Politicians commonly blame imports for throwing millions of Americans out of work. If you don’t believe me, check out what Hillary Clinton and Barack Obama both said about trade in their post‐Wisconsin‐primary speeches Tuesday night.
It’s true that a certain number of Americans lose their jobs each year because of import competition, but the number is small compared to the overall size and underlying churn of the U.S. labor market. And jobs lost from import competition are more than offset by jobs created elsewhere in the economy. And if you don’t believe that, check out my recent Cato study, “Trading Up.”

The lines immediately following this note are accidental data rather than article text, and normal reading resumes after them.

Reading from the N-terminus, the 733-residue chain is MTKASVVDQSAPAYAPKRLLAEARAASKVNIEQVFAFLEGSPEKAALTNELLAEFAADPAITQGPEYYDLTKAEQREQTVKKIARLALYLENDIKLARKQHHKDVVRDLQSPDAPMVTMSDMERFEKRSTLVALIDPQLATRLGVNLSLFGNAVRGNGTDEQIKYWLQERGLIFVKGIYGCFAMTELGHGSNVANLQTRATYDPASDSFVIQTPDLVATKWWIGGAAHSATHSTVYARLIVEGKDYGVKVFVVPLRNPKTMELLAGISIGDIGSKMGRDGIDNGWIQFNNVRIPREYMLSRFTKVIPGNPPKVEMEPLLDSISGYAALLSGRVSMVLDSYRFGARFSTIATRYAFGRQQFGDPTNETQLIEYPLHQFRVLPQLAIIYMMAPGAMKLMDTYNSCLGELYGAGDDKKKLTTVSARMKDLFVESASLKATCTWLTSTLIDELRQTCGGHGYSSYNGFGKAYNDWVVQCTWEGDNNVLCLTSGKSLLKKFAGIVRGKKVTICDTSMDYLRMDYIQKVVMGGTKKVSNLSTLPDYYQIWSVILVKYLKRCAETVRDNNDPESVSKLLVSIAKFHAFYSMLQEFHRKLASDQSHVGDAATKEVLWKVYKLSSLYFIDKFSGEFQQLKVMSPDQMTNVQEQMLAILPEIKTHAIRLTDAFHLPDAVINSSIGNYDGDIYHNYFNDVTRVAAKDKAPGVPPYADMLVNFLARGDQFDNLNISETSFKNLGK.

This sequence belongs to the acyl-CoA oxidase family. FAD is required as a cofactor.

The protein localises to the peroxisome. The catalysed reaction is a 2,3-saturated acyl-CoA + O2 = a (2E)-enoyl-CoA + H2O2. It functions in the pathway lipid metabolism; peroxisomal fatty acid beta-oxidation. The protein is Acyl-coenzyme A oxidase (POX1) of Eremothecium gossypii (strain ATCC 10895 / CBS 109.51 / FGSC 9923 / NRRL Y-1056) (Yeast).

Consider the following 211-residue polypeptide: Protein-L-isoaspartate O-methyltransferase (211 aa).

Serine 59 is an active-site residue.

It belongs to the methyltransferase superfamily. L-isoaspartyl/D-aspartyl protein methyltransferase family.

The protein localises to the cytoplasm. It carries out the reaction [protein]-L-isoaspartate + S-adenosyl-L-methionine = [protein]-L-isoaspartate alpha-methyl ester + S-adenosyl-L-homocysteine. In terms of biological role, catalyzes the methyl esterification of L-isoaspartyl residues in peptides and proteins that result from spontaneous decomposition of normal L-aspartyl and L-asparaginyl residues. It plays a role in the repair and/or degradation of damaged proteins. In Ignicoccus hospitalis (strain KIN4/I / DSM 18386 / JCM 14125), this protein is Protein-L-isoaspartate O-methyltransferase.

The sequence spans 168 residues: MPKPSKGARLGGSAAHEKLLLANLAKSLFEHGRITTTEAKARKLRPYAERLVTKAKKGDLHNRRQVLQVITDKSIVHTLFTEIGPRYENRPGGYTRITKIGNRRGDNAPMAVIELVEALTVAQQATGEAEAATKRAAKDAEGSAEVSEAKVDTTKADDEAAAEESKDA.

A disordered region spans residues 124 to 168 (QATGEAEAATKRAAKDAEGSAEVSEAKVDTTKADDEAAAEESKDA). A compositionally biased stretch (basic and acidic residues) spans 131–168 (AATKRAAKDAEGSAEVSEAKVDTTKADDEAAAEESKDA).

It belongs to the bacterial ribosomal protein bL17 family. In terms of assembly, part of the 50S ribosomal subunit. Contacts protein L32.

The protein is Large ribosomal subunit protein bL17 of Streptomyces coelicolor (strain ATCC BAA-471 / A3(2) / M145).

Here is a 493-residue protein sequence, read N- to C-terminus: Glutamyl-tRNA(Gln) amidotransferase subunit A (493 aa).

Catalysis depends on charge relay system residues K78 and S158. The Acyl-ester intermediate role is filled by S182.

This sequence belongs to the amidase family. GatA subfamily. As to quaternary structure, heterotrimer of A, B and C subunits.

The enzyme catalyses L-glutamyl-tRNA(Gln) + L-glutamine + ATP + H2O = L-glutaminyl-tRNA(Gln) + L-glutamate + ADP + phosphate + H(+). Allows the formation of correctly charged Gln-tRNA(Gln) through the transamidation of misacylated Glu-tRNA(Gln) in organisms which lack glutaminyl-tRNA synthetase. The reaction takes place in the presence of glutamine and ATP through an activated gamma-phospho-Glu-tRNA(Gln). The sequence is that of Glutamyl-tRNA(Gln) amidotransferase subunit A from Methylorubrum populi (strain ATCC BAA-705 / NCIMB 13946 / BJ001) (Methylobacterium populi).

Adding to the evidence, the recently published Economic Report of the President 2008 contains a nifty graph on page 94. It shows that during the past 25 years, as imports have been trending inexorably up as a share of our economy, the unemployment rate has been trending DOWN.
As the graph’s own caption concludes, “Over the long run, there is little connection between increased imports of goods and services and the strength of the labor market.”